Formed in 2012, the Disclosure and Barring Service (DBS) now performs the services previously accomplished by the Criminal Records Bureau (CRB) and the Independent Safeguarding Authority (ISA). The DBS upholds the standard for a safe working environment, especially where vulnerable individuals are concerned.
One of these services is the DBS check, sometimes called a disclosure, wherein a team checks the criminal records, including convictions, cautions, warnings, and reprimands, of the concerned individual. Afterwards, the DBS issues the employer a certificate that ensures an applicant is a trustworthy person.
Some confuse the DBS check and CRB check as two entirely different things. Since the DBS has taken over the responsibilities of the CRB, essentially, the two services are the same. Nowadays, people simply request a DBS check.
Here are five important things you should know about the DBS check:
1. The DBS Check comes in three levels
Depending on the type of job you are aiming for, the employer may request for a basic, standard, or enhanced check.
The basic DBS check suits any purpose and is accessible to anyone. It contains unspent convictions and conditional cautions (under the terms of ROA 1974). Personal licence holders and couriers usually avail of this. Once requested, the certificate will be available within 10 working days.
The standard DBS check is made for specific professions, like those in security. Spent and unspent convictions, reprimands, and warning are included in the certificate, which can be requested only by the recruiting organisation.
Lastly, the enhanced DBS check is required for people who work directly with young and/or susceptible individuals, such as in healthcare and personal care. While, mostly, the information released in an enhanced disclosure is of the same type and volume as a standard one, the Chief Officer may also include relevant and potentially useful non-conviction information.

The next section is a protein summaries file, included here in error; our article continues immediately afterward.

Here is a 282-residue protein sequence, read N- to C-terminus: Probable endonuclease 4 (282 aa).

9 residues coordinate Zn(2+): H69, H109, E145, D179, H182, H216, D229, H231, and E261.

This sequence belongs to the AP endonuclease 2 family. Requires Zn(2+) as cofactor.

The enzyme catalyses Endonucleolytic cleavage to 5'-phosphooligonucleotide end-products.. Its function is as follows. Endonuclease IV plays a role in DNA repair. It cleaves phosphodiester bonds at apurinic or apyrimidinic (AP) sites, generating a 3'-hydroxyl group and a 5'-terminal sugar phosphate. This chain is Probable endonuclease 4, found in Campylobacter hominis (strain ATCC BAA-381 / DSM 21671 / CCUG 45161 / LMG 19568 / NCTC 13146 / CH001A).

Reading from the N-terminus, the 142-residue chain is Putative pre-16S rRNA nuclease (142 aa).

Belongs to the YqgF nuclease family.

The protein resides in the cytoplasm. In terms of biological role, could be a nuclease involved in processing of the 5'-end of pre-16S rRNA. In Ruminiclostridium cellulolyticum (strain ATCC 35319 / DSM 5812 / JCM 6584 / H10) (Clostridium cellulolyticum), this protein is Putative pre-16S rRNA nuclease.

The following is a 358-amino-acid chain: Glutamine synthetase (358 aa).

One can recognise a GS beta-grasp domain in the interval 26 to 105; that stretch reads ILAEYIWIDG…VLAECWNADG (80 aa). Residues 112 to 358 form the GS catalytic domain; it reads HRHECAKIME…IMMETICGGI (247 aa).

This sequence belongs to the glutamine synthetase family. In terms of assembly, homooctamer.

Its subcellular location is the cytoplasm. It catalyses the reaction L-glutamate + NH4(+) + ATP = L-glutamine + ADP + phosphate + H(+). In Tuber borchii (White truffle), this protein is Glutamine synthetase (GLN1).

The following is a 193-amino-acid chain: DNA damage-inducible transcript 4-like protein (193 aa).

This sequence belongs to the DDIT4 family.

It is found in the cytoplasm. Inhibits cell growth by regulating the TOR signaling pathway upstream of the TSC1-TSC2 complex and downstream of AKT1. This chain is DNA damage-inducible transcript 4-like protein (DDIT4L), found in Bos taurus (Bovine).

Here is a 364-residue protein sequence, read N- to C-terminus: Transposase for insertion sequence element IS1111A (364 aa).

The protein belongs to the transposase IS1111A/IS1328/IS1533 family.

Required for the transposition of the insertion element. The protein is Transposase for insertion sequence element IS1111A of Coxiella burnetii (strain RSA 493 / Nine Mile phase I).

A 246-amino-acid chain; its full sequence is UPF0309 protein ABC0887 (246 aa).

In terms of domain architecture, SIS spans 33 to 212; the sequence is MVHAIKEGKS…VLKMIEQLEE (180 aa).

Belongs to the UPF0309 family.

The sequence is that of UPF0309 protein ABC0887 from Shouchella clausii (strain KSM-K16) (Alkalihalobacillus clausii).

Both standard and enhanced disclosures can be returned in a span of 5 working days.
Because the basic DBS check is not job-specific, it can be availed by a non-hiring individual online. On the other hand, the standard and enhanced DBS checks are accessible only to the hiring organisation.
2. All professions can require a DBS certificate
All professions can require a DBS certificate but the ones that will surely involve a background check are those in education, healthcare, government, finance, computer science (and information technology) and child/foster care.
3. A DBS check shows every essential thing about you
A DBS check shows every essential thing about you, so try to be as honest and thorough as you can in your CV. It would be tricky, wouldn’t it, if your employer suddenly dug up some inconsistencies with the facts you reported or withheld in your CV?
Most employers exercise a degree of leniency towards bad marks on an applicant’s history, so it is best to be straightforward about them from the get-go.
4. The DBS does not examine an individual’s social media accounts
Despite having done negative media searches for some companies, the DBS does not regularly perform examinations of an applicant’s social media presence. It is acknowledged that whatever is floating around in social media sites is not directly indicative of someone’s ability to do a job well. More importantly, the Equal Employment Opportunity Commission (EEOC) advises against this practice as it enables bias against certain races, age ranks, and religions.
5. The employer can opt to re-use an individual’s DBS disclosure certificate
The employer can opt to re-use an individual’s DBS disclosure certificate, but the information is accurate only up to the date it was released. Although records are promptly updated in the database, hiring organisations must still ensure that the certificate is up-to-date.
The DBS check is one of the most crucial necessities for establishing your future and your career. In fact, many organisations and departments are involved to uphold this high standard of service to the people.